1. Central Board of Forestry (1950):

The starting point of the new approach was the constitution of Central Board of Forestry (CBF) to guide the government in the formulation of various policies and programmes. This body became the supreme advisory body for the revision of the old forest policy. The meeting and recommendations of the Central Board resulted in the pronouncement of a new National Forest Policy on May 12, 1952.

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2. National Forest Policy 1952:

The preamble of the National Forest Policy 1952 spelt out six supreme needs for the formulation of the policy. Balanced and complementary land use;

i. Checking denudation in the mountainous regions, erosion along big rivers and invasion of the sea-land’s on the coastal tracts;

ii. Balanced physical and climatic conditions;

iii. Supply of progressively increasing demands of grazing, firewood, small wood for agricultural implements;

iv. Timber and other forest products for the requirements of defence, communication and the industry; and

v. Maximisation of annual revenue in perpetuity consistent with the fulfillment of the six vital needs.

3. National Forest Policy, 1988:

The inadequacies and shortcomings of the 1952 policy coupled with the realisation that it had been unable to address the multifarious issues of independent India on a long team basis called for a revision in the existing forest policy. Indications of the necessity of a new approach were already coming.

The Estimates Committee (1968-69) of the Fourth Lok Sabha in its 76th report expressed the opinion that a reappraisal of the National Forest Policy (1952) should be made by an abhor body of experts in the light of experience gained during the years of development plans and the research and technologies advance made in the fields of forestry.

Subsequently The National Commission on Agriculture (1976) advocated that there were two important points on which the National Forest Policy should rest:

i. Meeting the requirement of industrial wood for forest-based industries, defense, communications and other public purpose as well as fuel wood and fodder for the rural community; and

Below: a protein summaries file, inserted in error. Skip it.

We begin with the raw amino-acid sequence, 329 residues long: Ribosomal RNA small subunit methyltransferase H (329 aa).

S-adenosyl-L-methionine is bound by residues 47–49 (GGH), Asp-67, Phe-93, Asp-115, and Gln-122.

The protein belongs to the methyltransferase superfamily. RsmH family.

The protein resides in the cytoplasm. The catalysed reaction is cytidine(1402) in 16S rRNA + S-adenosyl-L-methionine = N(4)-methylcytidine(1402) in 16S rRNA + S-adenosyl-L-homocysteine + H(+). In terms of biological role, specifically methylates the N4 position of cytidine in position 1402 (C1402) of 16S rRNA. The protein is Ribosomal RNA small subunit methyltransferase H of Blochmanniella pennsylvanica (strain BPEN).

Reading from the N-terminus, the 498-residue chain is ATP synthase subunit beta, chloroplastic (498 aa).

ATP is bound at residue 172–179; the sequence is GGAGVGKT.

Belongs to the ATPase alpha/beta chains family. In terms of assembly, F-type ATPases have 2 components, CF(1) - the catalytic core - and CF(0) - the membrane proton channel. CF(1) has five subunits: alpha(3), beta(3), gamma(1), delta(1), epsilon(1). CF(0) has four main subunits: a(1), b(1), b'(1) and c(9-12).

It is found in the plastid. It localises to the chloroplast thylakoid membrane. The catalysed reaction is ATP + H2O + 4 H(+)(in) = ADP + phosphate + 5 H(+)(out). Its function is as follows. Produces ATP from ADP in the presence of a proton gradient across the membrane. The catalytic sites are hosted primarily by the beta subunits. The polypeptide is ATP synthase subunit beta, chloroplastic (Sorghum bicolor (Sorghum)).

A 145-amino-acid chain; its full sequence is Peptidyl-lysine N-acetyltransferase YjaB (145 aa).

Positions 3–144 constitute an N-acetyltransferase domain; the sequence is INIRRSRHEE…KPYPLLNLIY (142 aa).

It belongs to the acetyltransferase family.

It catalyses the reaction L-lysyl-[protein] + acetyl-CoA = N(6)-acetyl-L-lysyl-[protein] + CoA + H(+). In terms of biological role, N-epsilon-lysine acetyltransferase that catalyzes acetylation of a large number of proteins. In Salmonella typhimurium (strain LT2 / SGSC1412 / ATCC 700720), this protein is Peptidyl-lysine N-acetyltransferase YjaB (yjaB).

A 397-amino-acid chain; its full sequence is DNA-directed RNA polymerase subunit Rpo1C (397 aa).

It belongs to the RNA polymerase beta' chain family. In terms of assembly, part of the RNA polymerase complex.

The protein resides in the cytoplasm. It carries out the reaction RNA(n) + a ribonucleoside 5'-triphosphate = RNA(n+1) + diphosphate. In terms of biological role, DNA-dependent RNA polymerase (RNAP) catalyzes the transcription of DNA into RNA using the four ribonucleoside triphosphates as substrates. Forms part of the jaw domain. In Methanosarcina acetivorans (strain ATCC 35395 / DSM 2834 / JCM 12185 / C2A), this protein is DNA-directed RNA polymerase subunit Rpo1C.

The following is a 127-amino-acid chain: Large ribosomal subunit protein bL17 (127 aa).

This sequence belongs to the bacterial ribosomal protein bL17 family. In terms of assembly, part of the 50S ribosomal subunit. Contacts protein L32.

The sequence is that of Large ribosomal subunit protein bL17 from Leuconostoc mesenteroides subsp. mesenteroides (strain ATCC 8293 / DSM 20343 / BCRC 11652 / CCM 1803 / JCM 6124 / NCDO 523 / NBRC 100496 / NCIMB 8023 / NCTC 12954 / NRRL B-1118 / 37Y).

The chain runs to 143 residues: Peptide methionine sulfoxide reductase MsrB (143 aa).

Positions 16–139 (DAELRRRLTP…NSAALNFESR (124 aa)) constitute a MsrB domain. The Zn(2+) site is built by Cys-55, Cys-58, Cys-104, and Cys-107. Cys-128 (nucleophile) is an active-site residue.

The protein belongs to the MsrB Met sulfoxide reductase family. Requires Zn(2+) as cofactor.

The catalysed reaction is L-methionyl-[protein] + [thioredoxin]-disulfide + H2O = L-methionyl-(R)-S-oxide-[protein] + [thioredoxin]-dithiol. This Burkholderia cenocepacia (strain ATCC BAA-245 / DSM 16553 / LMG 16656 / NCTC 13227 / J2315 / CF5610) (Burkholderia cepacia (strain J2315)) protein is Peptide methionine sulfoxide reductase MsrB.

ii. Meeting the present and future demands for protective and re-creative functions of forests.

The Commission thus sought to adopt a middle path between utilisation and preservation of forest wealth. It recommended:

1. A change of strategy from a more conservation oriented forestry to a more dynamic programme of production forestry;

2. The future production programme was to concentrate on clear felling of valuable mixed forests, mixed quality forest and inaccessible hardwood forests and planting these areas with suitable fast growing species yielding higher returns per unit area; and

3. People’s demands (mainly villagers and tribals) had to be accommodated in order to save forests. This it suggested was to be achieved through social forestry on village and private lands or on growing trees on lands accessible to village people.

The next -development was the passage of the Forest Conservation Act 1980. This act was a departure from the existing utilitarian forest policy as it aimed at conservation. For the first time, an act especially aimed at conservation was enacted in independent India.

The basic objective of the act was to limit the power of the state governments to de-reserve forests or divert forestlands for non- forest purposes. Under the provisions of the Act, prior approval of the central government was required for diversion of forestlands for non-forest purposes.

This act was amended in 1988 and some new provisions were added. In the meanwhile N.D. Tiwari Committee was constituted in February, 1980 to examine the adequacy of the existing administrative, legal and institutional arrangements for protecting environment.

The committee noted that the commercial interests and the needs of the poor for essential fuel and fodder contributed to the denudation of fdrests and regulation. It thus recommended the inclusion of fuel and fodder supply in the Minimum Needs Programme.

Two years later in 1982 a Forest ministers meeting were called. Two themes were retreated at the meeting conservation for environmental and ecological needs and for preservation of wild life and genetic resources and development for rehabilitation of forests and wildlife, for enlarging the resource base through afforestation and social and farm forestry programmes.

A meeting of the central board of Forestry held in 1987 was presided by prime minister and attended by chief ministers of different states. It was declared that:

i. Forest lands would be used for preserving soil and Water systems and not for generating state incomes;

ii. All supplies to the market and industry would be met from farm forestry;

iii. Small and marginal farmers would be especially encouraged to use their degraded lands for meeting commercial requirements.

The new forest was policy announced in December 1988 which was a marked departure from the 1952 National Forest Policy. Henceforth, forests were not to be exploited for industrial and other commercial purposes but were meant to conserve soil and environment and meet the subsistence requirements of the local people. The main features of the 1988 policy are:

i. Maintenance of environmental stability through preservation and restoration of ecological balance;

ii. Conservation of natural heritage by preserving the natural forests and protecting the vast genetic resources for the benefit of the posterity;

iii. Meeting the basic needs of the people, especially fuel wood, fodder and small timber for the rural and tribal people;

iv. Maintaining the intrinsic relationship between forests and the tribal and other poor people living in and around forests by protecting their customary rights and concessions in the forests.

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